Brandeis University recently received a $450,000 grant to continue its partnership with Al-Quds University, sources within the President's Office have said. Al-Quds, which is the only Arab university in Jerusalem, has worked with Brandeis since 2003.
"Most American students know nothing about the Middle East and yet every day it's on the front page of every major newspaper in this country. They know nothing! They may know something from the blogs, they may know something from the Internet…it's not a surprise that most American diplomats go abroad and know nothing about the Middle East, can't speak Arabic, or Hebrew, or any other language for that matter," said President Jehuda Reinharz PhD '72. "So it seems to me, what Brandeis is doing, is literally trying to fill in the void, but not in an ideological way. Not in the way that it is done in most centers and institutes in this country that deal with the Middle East, but really bring scholarly issues."
Reinharz said that the partnership began during the Second Intifada in 2002. "I said the [Al-Quds President Sari Nusseibeh] ‘why don't we do something to change the atmosphere on campuses? Why don't we start a cooperative relationship?'" Reinharz then went to the Ford Foundation for funds, receiving approximately $500,000.
When asked what the benefits of this program might be, Reinharz said that only time will tell. "All I do, all we do as an institution, is plant seeds. What's the benefit for you of a Brandeis education? I have no clue. Maybe you would be just as smart had you not shown up here. I don't know," said Reinharz. "But what I can tell is what people tell me. So when students from Brandeis come back, from two weeks in Istanbul and tell me that this was a life-changing experience for them, I take them at their word."
He added that "I look at some of the alumni of the SLIFKA program, and I see what they do now back in Israel or in other parts of the Middle East. They are all involved in some fashion in trying to make connections, with the Israelis, Palestinians, [and] Egyptians… That's the benefit of education. So if you say to me, ‘why are you doing it? Why are you wasting so much money on this?' I say, ‘This is the role of the university.'"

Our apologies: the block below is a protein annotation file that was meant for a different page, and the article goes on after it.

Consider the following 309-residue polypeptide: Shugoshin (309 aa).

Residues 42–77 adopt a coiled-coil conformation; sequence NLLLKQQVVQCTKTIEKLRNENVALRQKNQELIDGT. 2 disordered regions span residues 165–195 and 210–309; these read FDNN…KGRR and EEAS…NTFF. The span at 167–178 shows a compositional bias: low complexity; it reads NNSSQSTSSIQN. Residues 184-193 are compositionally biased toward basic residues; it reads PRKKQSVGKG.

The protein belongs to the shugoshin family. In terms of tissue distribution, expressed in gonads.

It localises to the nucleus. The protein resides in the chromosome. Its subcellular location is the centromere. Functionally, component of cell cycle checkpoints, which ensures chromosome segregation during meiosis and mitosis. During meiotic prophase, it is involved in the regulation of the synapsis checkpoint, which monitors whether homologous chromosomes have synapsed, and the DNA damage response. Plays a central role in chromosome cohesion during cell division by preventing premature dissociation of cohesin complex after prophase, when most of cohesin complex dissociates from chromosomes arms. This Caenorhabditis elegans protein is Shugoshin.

Reaction from professors around campus were extremely positive. Professor Steven Whitfield (AMST), whose department hosted four Al-Quds students and their professor in 2005, said that "it was a wonderful experience, academically, culturally, and socially."
Professor Reuven Kimelman (NEJS) felt that "both the Ford Foundation and Brandeis University are to be congratulated for this most recent effort to promote peace building efforts between Israelis and Palestinians. Brandeis has invested considerably in strengthening the hand of those Palestinian academics who seek a peaceful resolution rather than the wanton murdering of Israelis."
He added that "the Ford Foundation is apparently continuing its efforts at making amends for their support of the Durban conference which sought to delegitimate Israel. Apparently Brandeis has convinced them that they can get more for their buck by seeking to promote reconciliation among Israelis and Palestinians rather than subsidizing the delegitimation of Israel."
Professor Gordon Fellman (SOC) said that "I think that it's great that we've renewed our relationship with Al-Quds… I think Brandeis, in a way, is playing to many different communities."
"We don't do things because we know for sure; just like science, you don't know for sure, you experiment. This is an experiment, and I am willing to bet that the benefits—not only to Brandeis, forget about Brandeis—but to the world from these sorts of programs is going to be enormous, maybe one year from now, five years, twenty years," said Reinharz. "So I could have saved myself a lot of controversy if I didn't create any of these products. I don't have to. It doesn't say so in my contract. But I think that's the role of the university, and that's why we spend so much time and effort in creating these programs."
Note: Due to a printing error, this article was not in the print copy of issue 1, volume 4 of the Brandeis Hoot.